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Massachusetts’ first online and retail sportsbooks would open in early 2023 under an “aggressive” timeline proposed by state gaming regulators Thursday.

The Massachusetts Gaming Commission laid out a timeline that would allow the state’s first retail books to open in January and online sportsbooks in February. The timeline would mean Massachusetts bettors would have legal in-person and digital wagering options by next year’s Super Bowl and NCAA Men’s Basketball Tournament, perenially the two most-wagered sporting events in the US.

Gaming officials repeatedly stressed during Thursday’s MGC meeting that the early 2023 opening and launch timeline was the quickest possible turnaround, MGC Executive Director Karen Wells said. Wells said there was “no way” sports betting could begin in 2022.

The MGC adjourned Thursday afternoon without taking a formal vote on a launch timeline. Commissioners were set to reconvene at noon EST Friday.

Ultimately, the five-person MGC will have to approve the timeline and even then extensive work would remain before wagering could begin. Officials reiterated that even this comparatively quick launch runway did not guarantee a launch by January or February and several regulators Thursday worried the timeline was too quick to effectively complete all the commission’s mandates.

Gov. Charlie Baker signed his state’s sports being bill into law in August. Most states take between six-to-nine months to go from bill signing to first bet, though some states have taken as many as 18 months or as few as three.

During Thursday’s lengthy meeting, regulators discussed a myriad of requirements for sportsbooks before legal wagering can begin in the commonwealth. The commission advanced rules for financial reporting mandates, licensure qualification and application requirements, among other topics.

Massachusetts’ 2022 sports betting law tasks the commission with a multitude of mandates to approve sportsbooks. All of the more than 30 states that have passed sports betting laws have required follow-up regulations but Massachusetts’ is among the most comprehensive.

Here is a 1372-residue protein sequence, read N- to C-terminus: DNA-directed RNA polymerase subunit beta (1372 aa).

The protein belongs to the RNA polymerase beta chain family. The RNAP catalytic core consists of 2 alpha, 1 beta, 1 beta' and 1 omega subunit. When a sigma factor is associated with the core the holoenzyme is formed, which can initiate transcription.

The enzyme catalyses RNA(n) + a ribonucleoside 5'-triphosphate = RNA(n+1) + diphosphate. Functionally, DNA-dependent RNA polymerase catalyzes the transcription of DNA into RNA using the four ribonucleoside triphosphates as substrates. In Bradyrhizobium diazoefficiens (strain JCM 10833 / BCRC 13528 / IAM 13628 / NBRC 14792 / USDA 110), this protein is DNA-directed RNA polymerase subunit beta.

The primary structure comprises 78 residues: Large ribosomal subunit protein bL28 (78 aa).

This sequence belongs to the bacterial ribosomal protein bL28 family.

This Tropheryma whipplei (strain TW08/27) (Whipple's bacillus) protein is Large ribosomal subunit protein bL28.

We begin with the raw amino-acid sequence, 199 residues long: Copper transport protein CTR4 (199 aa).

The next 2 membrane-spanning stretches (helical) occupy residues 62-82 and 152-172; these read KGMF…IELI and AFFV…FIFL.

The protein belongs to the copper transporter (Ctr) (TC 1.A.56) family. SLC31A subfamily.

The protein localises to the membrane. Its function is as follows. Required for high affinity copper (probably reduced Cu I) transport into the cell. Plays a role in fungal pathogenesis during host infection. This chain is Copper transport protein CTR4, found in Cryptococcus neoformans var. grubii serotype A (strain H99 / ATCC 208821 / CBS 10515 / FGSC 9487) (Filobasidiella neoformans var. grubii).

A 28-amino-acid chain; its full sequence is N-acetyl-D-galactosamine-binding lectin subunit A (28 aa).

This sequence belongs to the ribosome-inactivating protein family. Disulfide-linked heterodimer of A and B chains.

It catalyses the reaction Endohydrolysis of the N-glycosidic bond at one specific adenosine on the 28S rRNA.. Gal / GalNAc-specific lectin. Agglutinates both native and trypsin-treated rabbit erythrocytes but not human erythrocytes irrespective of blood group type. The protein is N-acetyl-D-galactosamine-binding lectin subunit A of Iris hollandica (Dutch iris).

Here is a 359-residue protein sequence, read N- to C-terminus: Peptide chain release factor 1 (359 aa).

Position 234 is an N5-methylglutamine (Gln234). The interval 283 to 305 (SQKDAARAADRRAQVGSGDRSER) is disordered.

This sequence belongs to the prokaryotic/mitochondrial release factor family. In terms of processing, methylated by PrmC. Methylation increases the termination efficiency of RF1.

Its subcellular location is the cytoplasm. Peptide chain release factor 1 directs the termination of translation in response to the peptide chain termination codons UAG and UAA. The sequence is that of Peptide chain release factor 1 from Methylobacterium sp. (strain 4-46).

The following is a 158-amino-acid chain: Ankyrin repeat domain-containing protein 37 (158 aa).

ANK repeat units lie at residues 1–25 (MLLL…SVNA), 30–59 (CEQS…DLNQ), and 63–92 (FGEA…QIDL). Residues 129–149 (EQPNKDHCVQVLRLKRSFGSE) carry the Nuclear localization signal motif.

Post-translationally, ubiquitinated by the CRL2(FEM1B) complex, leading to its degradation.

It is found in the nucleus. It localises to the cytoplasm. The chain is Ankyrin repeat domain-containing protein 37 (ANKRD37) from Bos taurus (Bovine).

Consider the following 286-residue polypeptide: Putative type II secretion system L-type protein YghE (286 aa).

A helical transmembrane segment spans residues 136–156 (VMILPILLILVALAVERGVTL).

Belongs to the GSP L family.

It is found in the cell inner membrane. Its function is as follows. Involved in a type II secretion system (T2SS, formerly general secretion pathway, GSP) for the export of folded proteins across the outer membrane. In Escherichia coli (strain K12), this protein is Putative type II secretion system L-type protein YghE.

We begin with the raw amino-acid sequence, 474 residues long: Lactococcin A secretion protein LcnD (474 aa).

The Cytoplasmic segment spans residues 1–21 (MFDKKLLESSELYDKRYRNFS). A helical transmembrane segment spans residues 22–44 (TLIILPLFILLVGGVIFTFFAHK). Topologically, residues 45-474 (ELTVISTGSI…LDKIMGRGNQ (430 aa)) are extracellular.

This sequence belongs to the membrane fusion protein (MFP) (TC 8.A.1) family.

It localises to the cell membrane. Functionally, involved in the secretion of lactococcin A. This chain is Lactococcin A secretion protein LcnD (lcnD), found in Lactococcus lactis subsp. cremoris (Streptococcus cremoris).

Not only will the commission have to approve sports betting rules, such as eligible events, reporting requirements and a host of other key mandates, but also approve sportsbooks that will be able to take bets.

Regulators will consider experience, expertise and potential revenue when considering sports betting licenses, gaming officials reaffirmed at Thursday’s meeting. Other considerations will include community engagement initiatives, diversity inclusion measures, responsible gaming policies and corporate responsibility standards, among other criteria.

Massachusetts is set to have five retail sportsbooks and 15 online sports betting platforms, the most of any state in the region. The retail books will be spread between the state’s two simulcast race facilities and three commercial casinos.

The three casinos, MGM Springfield, Wynn’s Encore Boston Harbor and Penn Entertainment’s Plainridge Park, have all started work on building their physical sportsbooks that will be partnered with their operating companies, BetMGM, WynnBet and Barstool Sports, respectively. The two racing facilities, Raynham Park and Suffolk Downs, are set to announce retail partners in the coming weeks or months.

The sports betting bill allows the three major casinos to have two online sports betting licenses apiece. The casinos will use one of their two skins on their respective flagship sports betting brands and will likely strike deals with other companies to enter the market through their second skin.

Both simulcast racing facilities will be able to partner with one online sportsbook. Neither has announced an online partner but they’ve indicated they may use separate third-party operators to run their retail and online wagering options.

There are up to seven remaining online sports betting licenses for companies not affiliated with the brick-and-mortar gaming facilities. More than 30 companies are expected to apply for the seven slots, according to state gaming regulators.

The law’s structure could potentially require regulators to award “temporary” licenses to all qualified applicants and then have all but seven have their licensure stripped. Regulators have said at multiple recent meetings they will work to avoid this scenario, where more than two-dozen sportsbooks open and then be forced to close, but cautioned this could prolong the licensure process.

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